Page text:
Seems like not a lot of people have Dobsonian telescopes in their POD observatory. Given the 4′ high walls, the POD does limit what you can see from a Dob on the horizon. However, as I live in Toronto, my horizon is fairly blocked off by trees and houses anyways.
To get the most out of my limited views, my Dob is mounted on a dolly. Basically, its just a piece of 3/4″ plywood with some 3″ castor wheels screwed to the bottom:
Dob dolly on a rope
Dob dolly side view
OK, I’ve always been a visual observer, and have resisted jumping on the GOTO telescope bandwagon. Part of the fun of astronomy was always using charts and star hopping to find a new deep sky object. How else would one learn the night sky?
However, I must admit, having the power of a star atlas in something as small as your iPod is a real luxury. And having that connected to your telescope makes things real easy, maybe too easy, but that will be a debate for another day…..
DSC on iPod using skywire
Here are the major components of the project:
- iPod or iPad with Sky Safari plus or pro
- Sky Safari skywire – goes between you iPod Touch to an RS232 port
- Quadrature Encoders – I used a pair of capacitive types CUI-AMT102
- Arduino – microcontroller
- Max232 – a microchip that converts a RS232 signal to TTL signal
Sky Safari plus or pro – this is an astronomy program that runs on your iPod or similar device. It’s a pretty full fledged astronomy software package, considering what used to cost $100′s on a PC. To use this as an interface, you need to use cable that hooks up to your iPod, sold by Sky Safari as the “sky wire”. Basically, this sends out a RS232 serial signal to your telescope or device. You need to set Sky Safari in the “Settings” menu, telescope setup to Scope Type: Basic Encoder System, and under Mount Type: Alt-Azimuth Fork. Also, in that menu, set the “Encoder Steps Per Revolution” to +4096 for both axis, and set “Get Automatically” to OFF.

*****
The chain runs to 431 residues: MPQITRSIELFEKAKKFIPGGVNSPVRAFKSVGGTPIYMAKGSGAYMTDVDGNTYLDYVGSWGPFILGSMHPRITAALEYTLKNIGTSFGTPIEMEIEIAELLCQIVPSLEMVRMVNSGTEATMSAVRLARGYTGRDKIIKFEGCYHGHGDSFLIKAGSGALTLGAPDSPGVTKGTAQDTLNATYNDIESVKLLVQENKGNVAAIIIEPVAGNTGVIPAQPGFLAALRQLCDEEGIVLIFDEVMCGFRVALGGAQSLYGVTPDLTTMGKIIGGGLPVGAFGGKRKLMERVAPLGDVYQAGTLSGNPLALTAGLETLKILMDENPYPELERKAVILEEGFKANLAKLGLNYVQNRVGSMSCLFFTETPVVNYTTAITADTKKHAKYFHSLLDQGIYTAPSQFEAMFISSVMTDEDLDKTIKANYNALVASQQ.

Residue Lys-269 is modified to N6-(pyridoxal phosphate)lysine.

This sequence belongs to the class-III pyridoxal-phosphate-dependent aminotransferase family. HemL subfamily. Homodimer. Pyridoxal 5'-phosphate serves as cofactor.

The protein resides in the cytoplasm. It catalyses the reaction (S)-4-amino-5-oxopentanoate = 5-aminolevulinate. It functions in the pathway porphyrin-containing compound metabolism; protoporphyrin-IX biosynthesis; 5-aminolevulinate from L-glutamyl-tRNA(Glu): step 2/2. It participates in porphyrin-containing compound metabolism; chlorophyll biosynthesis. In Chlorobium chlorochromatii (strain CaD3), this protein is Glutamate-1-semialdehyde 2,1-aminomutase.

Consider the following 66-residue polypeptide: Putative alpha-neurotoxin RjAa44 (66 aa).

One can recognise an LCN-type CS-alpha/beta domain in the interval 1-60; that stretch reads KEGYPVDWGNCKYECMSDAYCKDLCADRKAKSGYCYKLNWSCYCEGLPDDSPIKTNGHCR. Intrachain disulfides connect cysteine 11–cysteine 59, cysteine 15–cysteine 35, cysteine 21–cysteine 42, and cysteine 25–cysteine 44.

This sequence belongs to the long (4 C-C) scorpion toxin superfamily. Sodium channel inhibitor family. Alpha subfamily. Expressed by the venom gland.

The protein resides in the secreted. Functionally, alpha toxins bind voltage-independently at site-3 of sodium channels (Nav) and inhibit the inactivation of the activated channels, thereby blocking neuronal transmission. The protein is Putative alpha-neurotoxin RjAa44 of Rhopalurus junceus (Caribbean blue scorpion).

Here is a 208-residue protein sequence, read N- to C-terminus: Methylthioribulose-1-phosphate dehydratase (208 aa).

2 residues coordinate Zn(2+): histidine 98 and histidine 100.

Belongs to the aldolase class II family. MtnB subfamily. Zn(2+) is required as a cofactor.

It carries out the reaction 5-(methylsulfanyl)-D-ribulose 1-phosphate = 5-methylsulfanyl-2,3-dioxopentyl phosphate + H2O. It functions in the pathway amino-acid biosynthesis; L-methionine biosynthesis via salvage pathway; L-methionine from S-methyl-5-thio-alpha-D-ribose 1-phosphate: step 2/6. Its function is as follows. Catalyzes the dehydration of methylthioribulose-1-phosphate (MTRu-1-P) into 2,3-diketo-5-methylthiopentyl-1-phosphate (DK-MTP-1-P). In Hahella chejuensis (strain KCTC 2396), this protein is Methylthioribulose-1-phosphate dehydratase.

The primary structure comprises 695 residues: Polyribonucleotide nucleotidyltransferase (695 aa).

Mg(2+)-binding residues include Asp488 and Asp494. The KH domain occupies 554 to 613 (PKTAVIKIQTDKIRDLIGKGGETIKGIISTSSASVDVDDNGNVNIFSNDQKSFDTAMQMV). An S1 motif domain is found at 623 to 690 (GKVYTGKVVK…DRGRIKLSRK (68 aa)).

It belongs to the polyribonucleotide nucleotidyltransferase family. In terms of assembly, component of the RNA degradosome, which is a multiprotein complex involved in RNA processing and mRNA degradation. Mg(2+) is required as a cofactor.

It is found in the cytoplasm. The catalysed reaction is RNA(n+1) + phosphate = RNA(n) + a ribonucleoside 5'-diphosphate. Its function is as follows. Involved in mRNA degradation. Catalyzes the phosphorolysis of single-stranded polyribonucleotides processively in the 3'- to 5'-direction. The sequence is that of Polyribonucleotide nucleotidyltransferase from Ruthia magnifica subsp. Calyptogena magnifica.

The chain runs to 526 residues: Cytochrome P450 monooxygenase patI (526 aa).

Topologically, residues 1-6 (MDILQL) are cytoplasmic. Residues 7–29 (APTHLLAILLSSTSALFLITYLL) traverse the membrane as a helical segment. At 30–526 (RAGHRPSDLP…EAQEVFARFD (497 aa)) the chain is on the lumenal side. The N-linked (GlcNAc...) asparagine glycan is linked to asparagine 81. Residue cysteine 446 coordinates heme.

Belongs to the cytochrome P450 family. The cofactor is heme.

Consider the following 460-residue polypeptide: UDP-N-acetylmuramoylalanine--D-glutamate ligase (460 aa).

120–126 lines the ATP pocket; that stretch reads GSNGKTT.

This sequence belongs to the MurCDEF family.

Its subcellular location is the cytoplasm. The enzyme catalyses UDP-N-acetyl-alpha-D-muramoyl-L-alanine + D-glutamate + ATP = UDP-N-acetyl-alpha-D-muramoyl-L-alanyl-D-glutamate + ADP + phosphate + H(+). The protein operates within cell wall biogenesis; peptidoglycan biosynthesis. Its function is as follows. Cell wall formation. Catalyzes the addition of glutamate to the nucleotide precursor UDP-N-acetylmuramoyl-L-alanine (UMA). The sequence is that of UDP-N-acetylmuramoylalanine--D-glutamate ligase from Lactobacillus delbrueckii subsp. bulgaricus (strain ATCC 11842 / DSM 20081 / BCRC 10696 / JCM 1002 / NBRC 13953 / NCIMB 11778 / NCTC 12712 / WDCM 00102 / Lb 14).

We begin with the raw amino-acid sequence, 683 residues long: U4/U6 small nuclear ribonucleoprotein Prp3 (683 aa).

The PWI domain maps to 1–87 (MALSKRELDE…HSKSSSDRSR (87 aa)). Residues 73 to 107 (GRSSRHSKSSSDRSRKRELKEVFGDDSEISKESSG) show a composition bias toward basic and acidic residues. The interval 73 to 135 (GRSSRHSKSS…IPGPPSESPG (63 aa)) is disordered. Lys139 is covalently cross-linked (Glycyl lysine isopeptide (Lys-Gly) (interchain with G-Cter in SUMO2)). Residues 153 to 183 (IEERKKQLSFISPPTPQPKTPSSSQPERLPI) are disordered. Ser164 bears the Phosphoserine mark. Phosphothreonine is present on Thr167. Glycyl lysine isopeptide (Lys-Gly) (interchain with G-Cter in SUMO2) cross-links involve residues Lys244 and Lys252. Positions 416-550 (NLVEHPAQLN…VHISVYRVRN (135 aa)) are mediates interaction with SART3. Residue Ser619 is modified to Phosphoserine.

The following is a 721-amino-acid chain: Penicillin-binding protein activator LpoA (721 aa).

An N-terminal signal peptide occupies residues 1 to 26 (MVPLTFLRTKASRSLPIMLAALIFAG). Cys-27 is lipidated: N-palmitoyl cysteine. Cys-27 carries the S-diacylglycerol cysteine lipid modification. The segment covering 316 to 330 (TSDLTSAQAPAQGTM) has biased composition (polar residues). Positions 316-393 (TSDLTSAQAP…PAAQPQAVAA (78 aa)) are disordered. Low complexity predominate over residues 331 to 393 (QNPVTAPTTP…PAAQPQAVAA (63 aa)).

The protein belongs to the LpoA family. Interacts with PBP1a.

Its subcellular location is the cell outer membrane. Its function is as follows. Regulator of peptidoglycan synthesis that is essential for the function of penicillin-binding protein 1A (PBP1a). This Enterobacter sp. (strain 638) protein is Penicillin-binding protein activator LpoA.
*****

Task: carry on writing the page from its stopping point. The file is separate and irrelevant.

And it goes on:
Quadrature Encoders – the versions that I use are capacitive types, they are much cheaper than optical encoders. The encoders are CUI-AMT102-V kit, order from Digikey: 102-1307-ND Luckily, the pin outs on the encoders are 0.1″ pitch, so any 5-pin straight plug would fit. On my Dobsonian telescope, the azimuth encoder was mounted to the center bolt of my rocker.
Azimuth encoder in Dob rocker box
Azimuth encoder close up of mounting
The altitude encoder is mounted at the center of rotation of the Dob’s rocker arms. The required the fabrication of a tangent plate to hold the encoder stationary, relative to the rocker box. I just happen to make mine out of “plexi” glass, as shown below:
Altitude encoder mounting
To interface between the encoders and the iPod-skywire cable, I used an Arduino micro-controller. Initially, I tried to read the encoder pulses without interrupts, but that resulted in loosing steps if I moved the telescope too fast. A relative new encoder library for Arduino/Teensy was posted by PJRC, and can be downloaded here: http://www.pjrc.com/teensy/td_libs_Encoder.html You’ll need to install the ‘encoder’ directory to your Arduino library on your computer. If you are new to Arduino, they can be purchased from many suppliers: http://www.makercanada.ca/ You can download the IDE fro Arduino for free here: http://arduino.cc/
As the skywire cable requires a RS232 serial signal, you need to shift the signal using a MAX232 chip. They can be purchased relatively cheaply either from shops listed in http://www.makercanada.ca/ or from Digikey #296-6940-5-ND. I power the MAX323 with 5V pin from the Arduino. The Arduino is powered with a 9V battery. Here’s a picture of the prototype circuit:
DSC circuit in lozenges box
Eventually, I’ll find a better mounting box… ha ha. Here’s the schematic of the circuit:
Here is the source code for Arduino:
sky_safari_encoder_interrupt – note: you’ll need to change the extension to .pde or .ino